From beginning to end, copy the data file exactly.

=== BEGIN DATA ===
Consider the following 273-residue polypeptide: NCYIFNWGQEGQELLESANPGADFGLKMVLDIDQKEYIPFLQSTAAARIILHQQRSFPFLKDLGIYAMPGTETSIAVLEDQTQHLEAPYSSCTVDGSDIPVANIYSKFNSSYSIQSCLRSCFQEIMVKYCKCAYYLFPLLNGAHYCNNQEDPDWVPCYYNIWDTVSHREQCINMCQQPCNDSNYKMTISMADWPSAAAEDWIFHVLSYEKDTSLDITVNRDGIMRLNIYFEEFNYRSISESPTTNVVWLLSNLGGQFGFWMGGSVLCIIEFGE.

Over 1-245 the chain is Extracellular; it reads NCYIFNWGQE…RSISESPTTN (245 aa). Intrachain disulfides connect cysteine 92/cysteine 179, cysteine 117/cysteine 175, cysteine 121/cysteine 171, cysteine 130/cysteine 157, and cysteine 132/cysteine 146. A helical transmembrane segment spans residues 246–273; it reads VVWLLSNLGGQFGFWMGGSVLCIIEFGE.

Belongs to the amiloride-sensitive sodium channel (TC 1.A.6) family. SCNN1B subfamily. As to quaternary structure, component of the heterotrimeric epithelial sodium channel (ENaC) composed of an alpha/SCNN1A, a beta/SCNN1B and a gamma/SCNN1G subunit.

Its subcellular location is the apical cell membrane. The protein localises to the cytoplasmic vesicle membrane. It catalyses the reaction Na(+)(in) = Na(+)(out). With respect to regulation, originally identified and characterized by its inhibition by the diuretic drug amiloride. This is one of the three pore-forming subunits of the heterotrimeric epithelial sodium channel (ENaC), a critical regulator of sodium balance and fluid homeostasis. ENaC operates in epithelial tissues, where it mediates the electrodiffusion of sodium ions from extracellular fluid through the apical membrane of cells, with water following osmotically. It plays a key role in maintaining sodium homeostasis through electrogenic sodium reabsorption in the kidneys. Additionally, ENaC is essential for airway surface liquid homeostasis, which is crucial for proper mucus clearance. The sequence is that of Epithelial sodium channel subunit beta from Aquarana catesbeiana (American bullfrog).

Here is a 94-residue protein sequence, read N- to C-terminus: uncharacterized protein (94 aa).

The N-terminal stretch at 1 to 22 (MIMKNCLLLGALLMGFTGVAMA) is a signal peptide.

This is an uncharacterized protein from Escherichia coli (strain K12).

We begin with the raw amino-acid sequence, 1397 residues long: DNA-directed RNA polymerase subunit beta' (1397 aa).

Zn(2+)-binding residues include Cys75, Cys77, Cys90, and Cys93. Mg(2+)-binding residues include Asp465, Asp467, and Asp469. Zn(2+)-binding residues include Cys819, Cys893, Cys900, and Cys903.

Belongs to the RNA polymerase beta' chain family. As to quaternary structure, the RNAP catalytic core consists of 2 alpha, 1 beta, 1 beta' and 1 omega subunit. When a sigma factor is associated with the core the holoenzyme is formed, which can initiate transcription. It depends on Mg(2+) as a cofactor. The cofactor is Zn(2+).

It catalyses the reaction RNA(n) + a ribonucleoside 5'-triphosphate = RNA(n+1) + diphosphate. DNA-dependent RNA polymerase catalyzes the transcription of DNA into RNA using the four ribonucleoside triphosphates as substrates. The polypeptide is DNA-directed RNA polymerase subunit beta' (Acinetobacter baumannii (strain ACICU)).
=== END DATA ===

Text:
Consider the following 273-residue polypeptide: NCYIFNWGQEGQELLESANPGADFGLKMVLDIDQKEYIPFLQSTAAARIILHQQRSFPFLKDLGIYAMPGTETSIAVLEDQTQHLEAPYSSCTVDGSDIPVANIYSKFNSSYSIQSCLRSCFQEIMVKYCKCAYYLFPLLNGAHYCNNQEDPDWVPCYYNIWDTVSHREQCINMCQQPCNDSNYKMTISMADWPSAAAEDWIFHVLSYEKDTSLDITVNRDGIMRLNIYFEEFNYRSISESPTTNVVWLLSNLGGQFGFWMGGSVLCIIEFGE.

Over 1-245 the chain is Extracellular; it reads NCYIFNWGQE…RSISESPTTN (245 aa). Intrachain disulfides connect cysteine 92/cysteine 179, cysteine 117/cysteine 175, cysteine 121/cysteine 171, cysteine 130/cysteine 157, and cysteine 132/cysteine 146. A helical transmembrane segment spans residues 246–273; it reads VVWLLSNLGGQFGFWMGGSVLCIIEFGE.

Belongs to the amiloride-sensitive sodium channel (TC 1.A.6) family. SCNN1B subfamily. As to quaternary structure, component of the heterotrimeric epithelial sodium channel (ENaC) composed of an alpha/SCNN1A, a beta/SCNN1B and a gamma/SCNN1G subunit.

Its subcellular location is the apical cell membrane. The protein localises to the cytoplasmic vesicle membrane. It catalyses the reaction Na(+)(in) = Na(+)(out). With respect to regulation, originally identified and characterized by its inhibition by the diuretic drug amiloride. This is one of the three pore-forming subunits of the heterotrimeric epithelial sodium channel (ENaC), a critical regulator of sodium balance and fluid homeostasis. ENaC operates in epithelial tissues, where it mediates the electrodiffusion of sodium ions from extracellular fluid through the apical membrane of cells, with water following osmotically. It plays a key role in maintaining sodium homeostasis through electrogenic sodium reabsorption in the kidneys. Additionally, ENaC is essential for airway surface liquid homeostasis, which is crucial for proper mucus clearance. The sequence is that of Epithelial sodium channel subunit beta from Aquarana catesbeiana (American bullfrog).

Here is a 94-residue protein sequence, read N- to C-terminus: uncharacterized protein (94 aa).

The N-terminal stretch at 1 to 22 (MIMKNCLLLGALLMGFTGVAMA) is a signal peptide.

This is an uncharacterized protein from Escherichia coli (strain K12).

We begin with the raw amino-acid sequence, 1397 residues long: DNA-directed RNA polymerase subunit beta' (1397 aa).

Zn(2+)-binding residues include Cys75, Cys77, Cys90, and Cys93. Mg(2+)-binding residues include Asp465, Asp467, and Asp469. Zn(2+)-binding residues include Cys819, Cys893, Cys900, and Cys903.

Belongs to the RNA polymerase beta' chain family. As to quaternary structure, the RNAP catalytic core consists of 2 alpha, 1 beta, 1 beta' and 1 omega subunit. When a sigma factor is associated with the core the holoenzyme is formed, which can initiate transcription. It depends on Mg(2+) as a cofactor. The cofactor is Zn(2+).

It catalyses the reaction RNA(n) + a ribonucleoside 5'-triphosphate = RNA(n+1) + diphosphate. DNA-dependent RNA polymerase catalyzes the transcription of DNA into RNA using the four ribonucleoside triphosphates as substrates. The polypeptide is DNA-directed RNA polymerase subunit beta' (Acinetobacter baumannii (strain ACICU)).